EXPERTS CAN’T BE ADVOCATES: IT IS AS SIMPLE AS THAT
There are some interesting observations about the role of the expert made by Judge Asif Malek in Neil Picklessharon Pickles v Revenue & Customs (Whether crediting a directors’ loan account which was freely available for the directors/members to draw upon )  UKFTT 195 (TC)
“The distinction between an advocate and a witness is crucial to the just disposal of any hearing.”
The hearing concerned how much tax should be paid on goodwill following the transfer of a business from a partnership to a limited company. The applicants were represented by an accountant who had also provided an expert report on valuation.
THE EXPERT AS ADVOCATE
The tribunal had to determine, as a preliminary issue, the status of the report produced by the advocate.
This issue arose because Mr. Davison appeared before us on the day of the hearing as an advocate and at the same time had submitted a valuation report to the Tribunal as an expert pursuant to its directions dated 22 February 2019. Those directions provided that:
“The parties are each granted permission to rely on the evidence of the expert witness on the issue of the valuation of goodwill provided any such expert is instructed in accordance with Part 35 and Practice Direction of the Civil Procedure Rules and whose evidence contains a statements [sic] to the effect that the expert has been so instructed”
We decided on the day that it was incompatible for Mr. Davison to act both as an advocate for the Appellants and as a Civil Procedure Rules part 35 expert, with reasons for our decision to be given later in writing. Mr. Davison elected to continue as an advocate and not an expert, but even if he had not done so we would have, for the reasons given below, concluded that we should treat his report as written representations made on behalf of the Appellants (giving it weight accordingly).
Rule 2 of the First-tier Tribunal (Tax Chamber) (the “Rules”) provides:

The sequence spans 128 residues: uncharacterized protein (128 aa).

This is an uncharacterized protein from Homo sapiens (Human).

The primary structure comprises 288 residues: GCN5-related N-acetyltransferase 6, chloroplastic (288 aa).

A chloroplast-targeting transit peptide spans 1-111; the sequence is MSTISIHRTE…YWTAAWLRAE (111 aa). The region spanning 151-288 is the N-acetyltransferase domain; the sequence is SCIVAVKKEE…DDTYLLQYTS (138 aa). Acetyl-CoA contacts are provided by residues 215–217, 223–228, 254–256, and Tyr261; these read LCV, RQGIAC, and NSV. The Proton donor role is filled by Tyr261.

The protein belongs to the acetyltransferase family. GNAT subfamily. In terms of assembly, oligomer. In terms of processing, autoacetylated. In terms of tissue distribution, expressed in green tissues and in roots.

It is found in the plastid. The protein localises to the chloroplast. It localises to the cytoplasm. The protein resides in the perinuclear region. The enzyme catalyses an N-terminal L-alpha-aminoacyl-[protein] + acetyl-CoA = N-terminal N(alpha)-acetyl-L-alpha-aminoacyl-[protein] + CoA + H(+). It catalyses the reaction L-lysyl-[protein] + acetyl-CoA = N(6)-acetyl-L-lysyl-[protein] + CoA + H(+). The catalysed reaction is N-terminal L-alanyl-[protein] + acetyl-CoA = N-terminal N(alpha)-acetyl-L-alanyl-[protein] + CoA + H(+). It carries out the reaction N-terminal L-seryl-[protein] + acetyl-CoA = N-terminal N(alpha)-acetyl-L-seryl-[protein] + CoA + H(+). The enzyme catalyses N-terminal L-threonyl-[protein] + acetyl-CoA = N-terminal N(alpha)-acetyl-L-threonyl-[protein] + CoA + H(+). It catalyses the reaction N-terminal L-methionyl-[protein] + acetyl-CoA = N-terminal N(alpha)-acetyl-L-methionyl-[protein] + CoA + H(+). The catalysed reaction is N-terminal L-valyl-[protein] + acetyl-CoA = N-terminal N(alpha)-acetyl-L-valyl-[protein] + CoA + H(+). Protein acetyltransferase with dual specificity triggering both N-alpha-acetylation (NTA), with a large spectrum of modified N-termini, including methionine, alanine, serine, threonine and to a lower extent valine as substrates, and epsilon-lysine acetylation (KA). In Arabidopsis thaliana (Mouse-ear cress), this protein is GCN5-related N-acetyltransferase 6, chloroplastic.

“(1) The overriding objective of these Rules is to enable the Tribunal to deal with cases fairly and justly.
(2) Dealing with a case fairly and justly includes—
(a) dealing with the case in ways which are proportionate to the importance of the case, the complexity of the issues, the anticipated costs and the resources of the parties;
(b) avoiding unnecessary formality and seeking flexibility in the proceedings;
(c) ensuring, so far as practicable, that the parties are able to participate fully in the proceedings;
(e) avoiding delay, so far as compatible with proper consideration of the issues.”
In addition, Rule 5 gives the Tribunal wide case management powers in relation to the conduct and disposal of proceedings, including the ability to decide the form of any hearing.
The distinction between an advocate and a witness is crucial to the just disposal of any hearing. This is even more so where the witness is an expert upon whom there are additional duties. In R v Pabon  EWCA Crim 420 it was held that it was of paramount importance that an expert is familiar with the duties and responsibilities imposed on them at common law and under the applicable procedural rules.
Creswell J in National Justice Compania Naviera SA v Prudential Assurance Co Ltd (The “Ikarian Reefer”)  2 Lloyd’s Rep. 68 (Comm Ct) considered the authorities on the duties and responsibilities of experts in relation to the courts and concluded as follows:
(1) Expert evidence presented to the court should be, and should be seen to be, the independent product of the expert uninfluenced as to the form or content by the exigencies of litigation (Whitehouse v Jordan  1 WLR 246, at 256).
(2) An expert witness should provide independent assistance to the court by way of objective unbiased opinion in relation to matters within their expertise (Pollivitte Ltd v Commercial Union Assurance Company PLC  1 Lloyd’s Rep, 379 at 386). An expert witness in the High Court should never assume the role of an advocate.
Further CPR PD35 para 2.2 expressly provides that:
“Experts should assist the court by providing objective, unbiased opinions ….and should not assume the role of an advocate”
The above authorities are binding upon us and, in our view, present an absolute bar on an advocate in proceedings before this chamber acting both in this primary capacity as well as that of an expert witness. Whilst recognising our duty to avoid unnecessary formality and to seek flexibility in proceedings under the overriding objective; the distinctions between advocate and expert witness is of such fundamental importance to the just disposal of proceedings that it must be maintained – even at the cost of some formality and inflexibility.
If we are wrong to regard the authorities that we have considered as providing an absolute bar then we would have little hesitation in concluding, in any event, that the report provided by Mr. Davison was tainted by his apparent lack of knowledge of the duties owed by an expert to the tribunal and deficient in key aspects. These deficiencies include a failure to:
(1) Provide a statement of truth (CPR PD35, 3.3), and
(2) Include a statement that he understands and has complied with his duty to the Tribunal (s35.10(2) CPR 1998 and PD35, 3.2(9) and 3.3).
As such, and given what we say above, we place little weight on the report produced by Mr. Davison and treat it akin to written submissions made by an advocate for his client.